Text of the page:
Well I stayed at home today to do some writing on a book project while one of my sons and one of my daughters and my wife went to the Fort Worth Natural Science Museum. So I was feeling a little overworked and like I was missing out because I’ve been slaving away writing “scholarly technical material”. Then I got a text from my son. Just a picture that’s all.
I’m sure these two books will probably sell a few orders of magnitude more copies than any book that I contribute to. Kind of puts it all in perspective. I think next weekend I’ll go to the zoo with them.
As clearly stated in the Licensing Information guide, all features related to parallel processing (parallel backup and recovery, parallel query/DML, parallel statistics gathering, parallel index build/scans, parallel Data Pump export/import, in-memory parallel execution, parallel statement queuing and parallel spatial index builds) are only available with the Enterprise Edition. However, as of Oracle Database 11g Release [...]
The APPEND_VALUES hint is new to 11gR2 and allows you to use direct-path inserts from “INSERT INTO … VALUES” type statements. Pretty neat if you are doing inserts in a FORALL statement and need the extra punch.
Until a couple of days ago I hadn’t even realized that Fedora 13 was out. I guess that shows how interested I am in Fedora these days.
Anyway, I had a play around with it.
With the recent news that the latest version of VirtualBox now supports shared disks, I thought I better give it a go and see if I could do a RAC installation on it. The good news is it worked as expected. You can see a quick run through here:
This is pretty good news as that was the last feature that tied me to VMware Server. I’ve now moved pretty much everything I do at home on to VirtualBox and it’s working fine.
It’s worth taking a little time looking at the VBoxManage command line. Some of the operations, like creating the shared disks, have to be done from the command line at the moment. It’s also handy for running VMs in headless mode if you don’t want the GUI screen visible all the time.
When I started writing the series of posts about Exadata Storage Server and the query optimizer, I didn’t expect to write more than three posts (part 1, part 2, part 3). Of course, things change. Hence, here is part 4 to cover a couple of things that I learned in the next couple of months.
Recenty the following question was posted on oracle-l (I paraphrase…):
With Oracle Database it is possible to create something similar to Teradata’s sparse indexes?
Since the question is an interesting one, I decided to write this short post.
First of all, I have to say that such a feature is not supported by the CREATE INDEX statement [...]
When two tables are equi-partitioned on their join keys, the query optimizer is able to take advantage of partition-wise joins. To make sure that the tables are equi-partitioned, as of Oracle Database 11g reference partitioning can be used. In fact, per definition, with reference partitioning all “related” tables have exactly the same partitioning schema. If [...]
Over the years Oracle has added many enhancements in order to allow individual SQL statements to take full advantage of multiprocessor computers. A few months ago Cary Millsap did a talk where he recalled the presentation Larry Ellison did when Oracle first announced the Parallel Query feature. During Larry’s demo he had a multiprocessor computer all to himself. I don’t remember how many processors it had, but I remember he had some kind of graphic showing individual CPU utilization on one screen while he fired up a parallel query on another screen. The monitoring screen lit up like a Christmas tree. Every one of the CPU’s was pegged during his demo. When Cary was telling the story he said that he had wondered at the time what would have happened if there had been other users on the system during the demo. Their experience would probably not have been a good one. I remember having the exact same thought.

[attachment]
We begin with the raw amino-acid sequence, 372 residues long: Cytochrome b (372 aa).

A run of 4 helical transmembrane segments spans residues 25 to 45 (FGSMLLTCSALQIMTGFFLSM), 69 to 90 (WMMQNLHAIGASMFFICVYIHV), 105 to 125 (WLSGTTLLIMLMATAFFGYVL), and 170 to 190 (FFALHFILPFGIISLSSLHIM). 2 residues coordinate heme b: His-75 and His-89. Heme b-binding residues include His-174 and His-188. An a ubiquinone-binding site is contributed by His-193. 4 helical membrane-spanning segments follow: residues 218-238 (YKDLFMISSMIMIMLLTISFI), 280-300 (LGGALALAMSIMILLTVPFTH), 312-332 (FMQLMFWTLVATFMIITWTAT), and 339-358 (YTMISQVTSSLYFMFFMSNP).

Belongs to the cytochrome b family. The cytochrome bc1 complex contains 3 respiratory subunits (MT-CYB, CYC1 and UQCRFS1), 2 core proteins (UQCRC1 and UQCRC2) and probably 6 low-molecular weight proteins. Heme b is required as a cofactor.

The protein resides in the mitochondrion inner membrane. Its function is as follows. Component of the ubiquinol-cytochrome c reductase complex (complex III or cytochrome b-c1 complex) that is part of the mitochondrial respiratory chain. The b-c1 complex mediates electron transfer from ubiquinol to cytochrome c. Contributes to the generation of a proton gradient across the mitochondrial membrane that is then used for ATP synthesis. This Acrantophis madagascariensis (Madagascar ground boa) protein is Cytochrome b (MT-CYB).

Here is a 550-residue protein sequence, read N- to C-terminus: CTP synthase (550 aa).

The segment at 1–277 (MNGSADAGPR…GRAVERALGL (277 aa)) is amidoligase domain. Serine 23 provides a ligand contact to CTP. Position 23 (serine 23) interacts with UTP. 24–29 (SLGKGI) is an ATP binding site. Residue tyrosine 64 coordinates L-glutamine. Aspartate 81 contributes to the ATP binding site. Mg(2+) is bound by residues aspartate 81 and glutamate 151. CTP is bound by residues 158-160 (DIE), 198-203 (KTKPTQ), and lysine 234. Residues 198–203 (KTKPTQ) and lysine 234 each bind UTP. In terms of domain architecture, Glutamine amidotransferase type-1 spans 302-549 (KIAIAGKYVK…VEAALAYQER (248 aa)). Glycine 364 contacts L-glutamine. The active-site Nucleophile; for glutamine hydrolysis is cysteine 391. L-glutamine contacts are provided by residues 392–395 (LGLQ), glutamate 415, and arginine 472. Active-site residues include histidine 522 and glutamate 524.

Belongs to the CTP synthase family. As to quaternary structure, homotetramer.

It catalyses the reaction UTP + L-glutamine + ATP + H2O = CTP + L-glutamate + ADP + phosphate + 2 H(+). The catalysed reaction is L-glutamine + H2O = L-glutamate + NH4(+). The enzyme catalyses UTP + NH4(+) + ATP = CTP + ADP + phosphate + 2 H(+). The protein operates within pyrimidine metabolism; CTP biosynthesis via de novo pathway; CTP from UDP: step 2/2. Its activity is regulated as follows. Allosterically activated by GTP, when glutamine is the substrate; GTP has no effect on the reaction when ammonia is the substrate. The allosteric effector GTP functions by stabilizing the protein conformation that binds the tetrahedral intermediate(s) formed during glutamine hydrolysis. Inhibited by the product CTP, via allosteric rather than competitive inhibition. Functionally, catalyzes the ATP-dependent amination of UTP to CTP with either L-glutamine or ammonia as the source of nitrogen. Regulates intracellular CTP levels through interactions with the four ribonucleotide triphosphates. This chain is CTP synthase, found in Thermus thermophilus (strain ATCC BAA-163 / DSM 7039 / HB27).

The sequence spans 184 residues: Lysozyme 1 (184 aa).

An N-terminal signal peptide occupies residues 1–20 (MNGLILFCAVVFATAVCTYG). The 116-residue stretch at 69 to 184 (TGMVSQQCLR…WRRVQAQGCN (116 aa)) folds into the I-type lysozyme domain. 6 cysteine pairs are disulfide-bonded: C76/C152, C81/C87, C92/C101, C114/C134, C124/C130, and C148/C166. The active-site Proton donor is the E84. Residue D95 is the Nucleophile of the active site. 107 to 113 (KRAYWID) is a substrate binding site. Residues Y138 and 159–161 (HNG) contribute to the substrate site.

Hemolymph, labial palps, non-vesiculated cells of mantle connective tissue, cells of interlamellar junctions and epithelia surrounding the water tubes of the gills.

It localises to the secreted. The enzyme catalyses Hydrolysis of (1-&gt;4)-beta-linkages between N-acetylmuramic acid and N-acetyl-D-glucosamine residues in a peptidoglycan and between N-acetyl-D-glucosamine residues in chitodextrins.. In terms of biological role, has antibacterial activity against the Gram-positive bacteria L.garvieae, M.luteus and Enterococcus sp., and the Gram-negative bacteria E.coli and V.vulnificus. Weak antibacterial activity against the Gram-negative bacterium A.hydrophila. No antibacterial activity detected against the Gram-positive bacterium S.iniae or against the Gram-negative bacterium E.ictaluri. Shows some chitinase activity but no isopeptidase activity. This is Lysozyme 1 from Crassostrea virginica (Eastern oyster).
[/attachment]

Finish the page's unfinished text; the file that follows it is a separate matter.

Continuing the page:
Oracle’s parallel capabilities have been a great gift but they have also been a curse because controlling the beast in an environment where there are multiple users trying to share the resources is pretty difficult. There have been many attempts at coming up with a reasonable way of throttling big parallel statements along the way. But to date, I think this technology has only been used effectively in batch processing environments and large data warehouses where consuming the whole machine’s resources is acceptable due to the relatively low degree of concurrency required by those environments.
The “Secret Sauce” for Exadata is it’s ability to offload processing to the storage tier. Offloading means that the storage servers can apply predicate filters at the storage layer, instead of shipping every possible block back to the database server(s). Another thing that happens with offloading is that the volume of data returned can be further reduced by column projection (i.e. if you only select 1 column from a 100 column table, there is no need to return the other 99 columns). Offloading is geared to long running queries that access a large amount of data. Offloading only works if the Oracle decides to use it’s direct path read mechanism. Direct path reads have traditionally been done by parallel query slaves but can also be done by serial queries. In fact, as of 11g, Oracle has changed the decision making process resulting in more aggressive use of serial direct path reads. I’ve seen this feature described as “serial direct path reads” and “adaptive direct path reads”.